3. If after coming into operation of the Amending Act 35 of 1969 a civil suit is filed wherein a question arises regarding the status of a contesting party to be a tenant and such a question by then is not already decided finally between the contesting parties by competent authority under the Amending Act, then the Civil Court will have to follow the procedure of Section 125(3) read with sub-section (6) thereof and having made a reference to the competent court under the Amending Act obtain appropriate finding on the said question from the said authority and once such finding is received and which will be treated as a finding by the Civil Court itself subject to the said finding becoming final in the hierarchy of proceedings before the appellate authorities entitled to re-consider t he said finding of the Civil Court appropriate further orders in favour of such contesting party which is finally held to be a tenant can be obtained from the competent authority under the Amending Act including certificate of purchase under Section 72K of the Amending Act and such a certificate would be treated as binding and conclusive between the parties.

4. After the coming into operation of the Amending Act 35 of 1969 and in the absence of any suit by then filed wherein the contesting parry claims tenancy rights. It such a person already gets appropriate orders from t he competent authorities in the hierarchy of proceedings under the Act and certificate of purchase is obtained under Section 72K of the Amending Act, and thereafter it a civil suit gets filed against it by the other contesting party then in such a civil suit it could be said that the question of determination of right of the contesting party as a tenant would not survive as it was already decided by the competent authority under the Act earlier and the said decision having become final in the hierarchy of proceedings under the Amending Act would operate as res judicata between the parties. Under such circumstances there will be no occasion for the Civil Court to follow the procedure of Section 125(3) read with Section 125(6) and only on the basis of the binding decision of competent authority under the Amending Act between the parties the Civil Court can dispose of such subsequently filed suit.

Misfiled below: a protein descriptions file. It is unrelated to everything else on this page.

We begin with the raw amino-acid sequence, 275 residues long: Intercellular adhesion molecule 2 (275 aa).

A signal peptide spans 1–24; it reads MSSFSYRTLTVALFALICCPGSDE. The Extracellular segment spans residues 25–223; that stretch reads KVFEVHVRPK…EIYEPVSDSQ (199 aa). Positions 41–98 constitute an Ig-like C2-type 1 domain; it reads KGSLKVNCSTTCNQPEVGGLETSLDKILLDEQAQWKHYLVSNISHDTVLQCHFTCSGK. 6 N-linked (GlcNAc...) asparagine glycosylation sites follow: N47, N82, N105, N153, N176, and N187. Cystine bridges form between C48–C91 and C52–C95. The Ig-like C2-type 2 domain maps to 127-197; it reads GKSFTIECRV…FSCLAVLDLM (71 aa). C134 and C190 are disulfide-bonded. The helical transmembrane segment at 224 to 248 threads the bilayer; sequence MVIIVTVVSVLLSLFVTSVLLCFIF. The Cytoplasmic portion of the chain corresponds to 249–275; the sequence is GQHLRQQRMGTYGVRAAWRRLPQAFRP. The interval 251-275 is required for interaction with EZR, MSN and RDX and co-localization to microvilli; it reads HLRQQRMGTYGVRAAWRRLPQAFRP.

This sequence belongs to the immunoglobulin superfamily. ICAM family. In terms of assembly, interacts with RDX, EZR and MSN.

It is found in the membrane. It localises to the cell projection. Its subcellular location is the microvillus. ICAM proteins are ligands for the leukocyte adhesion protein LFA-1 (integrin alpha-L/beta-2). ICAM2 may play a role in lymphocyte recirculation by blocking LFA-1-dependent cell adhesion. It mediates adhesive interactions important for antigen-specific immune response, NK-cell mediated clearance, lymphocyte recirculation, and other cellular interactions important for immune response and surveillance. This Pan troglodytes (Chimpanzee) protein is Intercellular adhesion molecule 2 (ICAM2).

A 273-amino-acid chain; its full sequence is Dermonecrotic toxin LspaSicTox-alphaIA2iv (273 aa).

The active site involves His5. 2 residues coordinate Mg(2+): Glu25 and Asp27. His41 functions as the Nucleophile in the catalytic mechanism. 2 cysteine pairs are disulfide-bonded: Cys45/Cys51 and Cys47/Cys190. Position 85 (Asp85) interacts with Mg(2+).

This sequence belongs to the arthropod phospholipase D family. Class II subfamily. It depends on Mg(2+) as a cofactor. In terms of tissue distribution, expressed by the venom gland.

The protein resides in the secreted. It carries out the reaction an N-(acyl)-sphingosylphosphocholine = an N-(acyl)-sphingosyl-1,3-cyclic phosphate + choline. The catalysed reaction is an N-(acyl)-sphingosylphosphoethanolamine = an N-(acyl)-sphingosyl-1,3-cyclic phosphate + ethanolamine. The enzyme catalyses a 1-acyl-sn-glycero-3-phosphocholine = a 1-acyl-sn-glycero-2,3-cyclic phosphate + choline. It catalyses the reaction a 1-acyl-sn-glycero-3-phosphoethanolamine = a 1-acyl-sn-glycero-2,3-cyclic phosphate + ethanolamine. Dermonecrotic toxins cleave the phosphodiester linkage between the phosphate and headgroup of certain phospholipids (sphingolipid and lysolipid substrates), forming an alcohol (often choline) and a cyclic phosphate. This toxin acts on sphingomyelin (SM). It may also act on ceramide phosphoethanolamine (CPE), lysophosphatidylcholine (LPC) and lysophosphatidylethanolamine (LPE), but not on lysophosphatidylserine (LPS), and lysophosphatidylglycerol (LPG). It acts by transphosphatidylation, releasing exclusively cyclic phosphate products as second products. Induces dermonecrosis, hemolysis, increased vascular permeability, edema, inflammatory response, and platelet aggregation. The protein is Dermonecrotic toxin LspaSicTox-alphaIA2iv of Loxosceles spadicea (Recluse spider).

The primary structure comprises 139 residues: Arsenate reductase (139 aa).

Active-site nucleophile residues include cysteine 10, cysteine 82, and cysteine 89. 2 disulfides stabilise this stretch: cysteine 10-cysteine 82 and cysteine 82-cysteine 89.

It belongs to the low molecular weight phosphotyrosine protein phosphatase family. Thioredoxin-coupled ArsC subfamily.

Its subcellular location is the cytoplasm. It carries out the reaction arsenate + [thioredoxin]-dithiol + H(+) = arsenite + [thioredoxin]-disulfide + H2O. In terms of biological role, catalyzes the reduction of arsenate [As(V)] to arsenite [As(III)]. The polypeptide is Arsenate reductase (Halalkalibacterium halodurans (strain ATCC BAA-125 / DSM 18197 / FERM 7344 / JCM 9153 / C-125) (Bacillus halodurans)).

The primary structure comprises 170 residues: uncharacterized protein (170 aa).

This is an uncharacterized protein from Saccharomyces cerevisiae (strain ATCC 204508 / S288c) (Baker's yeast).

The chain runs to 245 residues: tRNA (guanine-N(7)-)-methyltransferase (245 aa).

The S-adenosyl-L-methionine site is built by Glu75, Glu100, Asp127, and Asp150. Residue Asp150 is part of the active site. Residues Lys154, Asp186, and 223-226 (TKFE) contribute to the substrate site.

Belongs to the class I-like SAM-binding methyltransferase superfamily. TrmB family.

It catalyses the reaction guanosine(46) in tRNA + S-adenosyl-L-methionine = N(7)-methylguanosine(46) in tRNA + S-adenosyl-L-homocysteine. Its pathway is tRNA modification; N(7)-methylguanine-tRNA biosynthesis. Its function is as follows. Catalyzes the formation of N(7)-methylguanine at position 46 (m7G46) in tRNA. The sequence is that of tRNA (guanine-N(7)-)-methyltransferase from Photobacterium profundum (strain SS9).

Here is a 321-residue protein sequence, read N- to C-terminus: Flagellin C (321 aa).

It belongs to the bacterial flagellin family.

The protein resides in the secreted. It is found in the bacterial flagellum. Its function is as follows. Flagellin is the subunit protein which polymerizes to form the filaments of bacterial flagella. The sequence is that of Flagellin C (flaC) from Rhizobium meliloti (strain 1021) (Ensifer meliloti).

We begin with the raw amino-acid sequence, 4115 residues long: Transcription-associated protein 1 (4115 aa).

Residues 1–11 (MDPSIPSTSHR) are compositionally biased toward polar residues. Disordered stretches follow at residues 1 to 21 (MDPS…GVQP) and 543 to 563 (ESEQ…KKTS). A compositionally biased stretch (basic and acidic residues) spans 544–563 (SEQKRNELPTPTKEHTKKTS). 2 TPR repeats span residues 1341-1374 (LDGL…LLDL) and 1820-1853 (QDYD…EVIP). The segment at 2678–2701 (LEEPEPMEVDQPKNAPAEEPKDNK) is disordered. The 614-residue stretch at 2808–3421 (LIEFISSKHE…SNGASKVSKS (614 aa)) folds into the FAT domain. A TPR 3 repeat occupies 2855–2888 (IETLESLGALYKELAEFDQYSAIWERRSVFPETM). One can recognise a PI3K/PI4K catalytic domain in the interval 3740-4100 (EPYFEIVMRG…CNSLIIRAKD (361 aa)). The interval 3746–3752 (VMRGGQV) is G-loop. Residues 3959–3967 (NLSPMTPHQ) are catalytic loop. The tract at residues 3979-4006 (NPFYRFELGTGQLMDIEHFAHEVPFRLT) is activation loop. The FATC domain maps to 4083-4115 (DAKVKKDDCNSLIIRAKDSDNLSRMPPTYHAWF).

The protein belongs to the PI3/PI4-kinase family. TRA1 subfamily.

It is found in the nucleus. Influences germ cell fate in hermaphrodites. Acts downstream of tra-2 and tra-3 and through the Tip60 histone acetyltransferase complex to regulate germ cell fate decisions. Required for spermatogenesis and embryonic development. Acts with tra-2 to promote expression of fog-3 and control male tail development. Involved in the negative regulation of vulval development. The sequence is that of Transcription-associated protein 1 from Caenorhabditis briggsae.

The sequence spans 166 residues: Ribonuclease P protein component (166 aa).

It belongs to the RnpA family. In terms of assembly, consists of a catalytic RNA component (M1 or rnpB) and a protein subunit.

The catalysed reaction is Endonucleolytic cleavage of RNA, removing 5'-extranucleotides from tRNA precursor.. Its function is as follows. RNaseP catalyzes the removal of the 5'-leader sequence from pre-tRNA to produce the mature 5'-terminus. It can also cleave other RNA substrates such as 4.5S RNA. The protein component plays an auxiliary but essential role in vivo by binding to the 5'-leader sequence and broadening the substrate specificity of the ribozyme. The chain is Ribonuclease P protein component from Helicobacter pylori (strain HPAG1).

Aforesaid are the four categories of situations which would emerge on account of the interaction of the Amending Act 35 of 1969 on the one hand and the Civil Court proceedings on the other between the very same contesting parties as and when such occasions arise. It becomes at once clear that present is a case which falls in the first category. Decision of the Decision Bench of this Court in the case of Mathevan Padmanabhan (supra) was concerned with a case which fell in category no.3, while the earlier decision of the Division Bench of this Court in the case of Chettiam Veettil (supra) was concerned with a case which fell in category no.2. Obviously, therefore, there could never be any conflict between the ratio of the decisions rendered in these two cases. Point No. 4 is, therefore, answered in the negative by holding that there is no conflict between the ratio of the aforesaid two judgments of this Court.